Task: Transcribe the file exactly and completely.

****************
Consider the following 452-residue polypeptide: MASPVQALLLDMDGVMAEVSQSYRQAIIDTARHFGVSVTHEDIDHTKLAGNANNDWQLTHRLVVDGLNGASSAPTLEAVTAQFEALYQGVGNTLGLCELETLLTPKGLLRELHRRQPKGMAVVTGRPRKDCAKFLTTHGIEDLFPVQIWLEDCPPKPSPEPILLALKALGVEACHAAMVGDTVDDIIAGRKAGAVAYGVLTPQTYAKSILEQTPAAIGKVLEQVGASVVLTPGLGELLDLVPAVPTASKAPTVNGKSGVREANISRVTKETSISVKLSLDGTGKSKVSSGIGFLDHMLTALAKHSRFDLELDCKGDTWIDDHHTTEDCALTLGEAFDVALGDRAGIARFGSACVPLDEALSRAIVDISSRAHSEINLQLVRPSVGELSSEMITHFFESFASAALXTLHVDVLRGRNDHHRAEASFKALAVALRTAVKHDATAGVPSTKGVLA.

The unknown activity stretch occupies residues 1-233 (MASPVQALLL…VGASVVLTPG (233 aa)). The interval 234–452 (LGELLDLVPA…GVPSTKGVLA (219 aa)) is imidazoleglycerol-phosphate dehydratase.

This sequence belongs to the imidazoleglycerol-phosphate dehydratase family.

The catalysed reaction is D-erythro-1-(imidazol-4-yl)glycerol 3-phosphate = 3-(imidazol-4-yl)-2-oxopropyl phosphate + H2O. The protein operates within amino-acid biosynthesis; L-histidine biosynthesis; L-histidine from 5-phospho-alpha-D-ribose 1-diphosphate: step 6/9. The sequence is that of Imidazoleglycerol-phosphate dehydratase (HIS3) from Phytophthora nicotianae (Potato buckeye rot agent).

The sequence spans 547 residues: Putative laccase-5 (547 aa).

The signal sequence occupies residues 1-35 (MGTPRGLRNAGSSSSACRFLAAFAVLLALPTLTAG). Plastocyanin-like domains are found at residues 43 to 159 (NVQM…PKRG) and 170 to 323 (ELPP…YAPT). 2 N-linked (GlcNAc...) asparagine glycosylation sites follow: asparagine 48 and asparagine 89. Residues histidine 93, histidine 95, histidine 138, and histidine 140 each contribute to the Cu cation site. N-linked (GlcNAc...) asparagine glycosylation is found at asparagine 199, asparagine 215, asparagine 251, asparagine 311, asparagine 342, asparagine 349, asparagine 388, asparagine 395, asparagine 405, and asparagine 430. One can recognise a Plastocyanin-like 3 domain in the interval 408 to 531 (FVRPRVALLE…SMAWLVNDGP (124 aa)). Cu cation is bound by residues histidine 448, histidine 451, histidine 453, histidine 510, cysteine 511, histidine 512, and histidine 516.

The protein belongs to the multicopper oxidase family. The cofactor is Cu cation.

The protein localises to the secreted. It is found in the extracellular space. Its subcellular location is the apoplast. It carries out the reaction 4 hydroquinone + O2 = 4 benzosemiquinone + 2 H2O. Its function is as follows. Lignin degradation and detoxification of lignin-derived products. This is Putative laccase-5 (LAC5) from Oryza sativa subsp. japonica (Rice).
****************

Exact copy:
Consider the following 452-residue polypeptide: MASPVQALLLDMDGVMAEVSQSYRQAIIDTARHFGVSVTHEDIDHTKLAGNANNDWQLTHRLVVDGLNGASSAPTLEAVTAQFEALYQGVGNTLGLCELETLLTPKGLLRELHRRQPKGMAVVTGRPRKDCAKFLTTHGIEDLFPVQIWLEDCPPKPSPEPILLALKALGVEACHAAMVGDTVDDIIAGRKAGAVAYGVLTPQTYAKSILEQTPAAIGKVLEQVGASVVLTPGLGELLDLVPAVPTASKAPTVNGKSGVREANISRVTKETSISVKLSLDGTGKSKVSSGIGFLDHMLTALAKHSRFDLELDCKGDTWIDDHHTTEDCALTLGEAFDVALGDRAGIARFGSACVPLDEALSRAIVDISSRAHSEINLQLVRPSVGELSSEMITHFFESFASAALXTLHVDVLRGRNDHHRAEASFKALAVALRTAVKHDATAGVPSTKGVLA.

The unknown activity stretch occupies residues 1-233 (MASPVQALLL…VGASVVLTPG (233 aa)). The interval 234–452 (LGELLDLVPA…GVPSTKGVLA (219 aa)) is imidazoleglycerol-phosphate dehydratase.

This sequence belongs to the imidazoleglycerol-phosphate dehydratase family.

The catalysed reaction is D-erythro-1-(imidazol-4-yl)glycerol 3-phosphate = 3-(imidazol-4-yl)-2-oxopropyl phosphate + H2O. The protein operates within amino-acid biosynthesis; L-histidine biosynthesis; L-histidine from 5-phospho-alpha-D-ribose 1-diphosphate: step 6/9. The sequence is that of Imidazoleglycerol-phosphate dehydratase (HIS3) from Phytophthora nicotianae (Potato buckeye rot agent).

The sequence spans 547 residues: Putative laccase-5 (547 aa).

The signal sequence occupies residues 1-35 (MGTPRGLRNAGSSSSACRFLAAFAVLLALPTLTAG). Plastocyanin-like domains are found at residues 43 to 159 (NVQM…PKRG) and 170 to 323 (ELPP…YAPT). 2 N-linked (GlcNAc...) asparagine glycosylation sites follow: asparagine 48 and asparagine 89. Residues histidine 93, histidine 95, histidine 138, and histidine 140 each contribute to the Cu cation site. N-linked (GlcNAc...) asparagine glycosylation is found at asparagine 199, asparagine 215, asparagine 251, asparagine 311, asparagine 342, asparagine 349, asparagine 388, asparagine 395, asparagine 405, and asparagine 430. One can recognise a Plastocyanin-like 3 domain in the interval 408 to 531 (FVRPRVALLE…SMAWLVNDGP (124 aa)). Cu cation is bound by residues histidine 448, histidine 451, histidine 453, histidine 510, cysteine 511, histidine 512, and histidine 516.

The protein belongs to the multicopper oxidase family. The cofactor is Cu cation.

The protein localises to the secreted. It is found in the extracellular space. Its subcellular location is the apoplast. It carries out the reaction 4 hydroquinone + O2 = 4 benzosemiquinone + 2 H2O. Its function is as follows. Lignin degradation and detoxification of lignin-derived products. This is Putative laccase-5 (LAC5) from Oryza sativa subsp. japonica (Rice).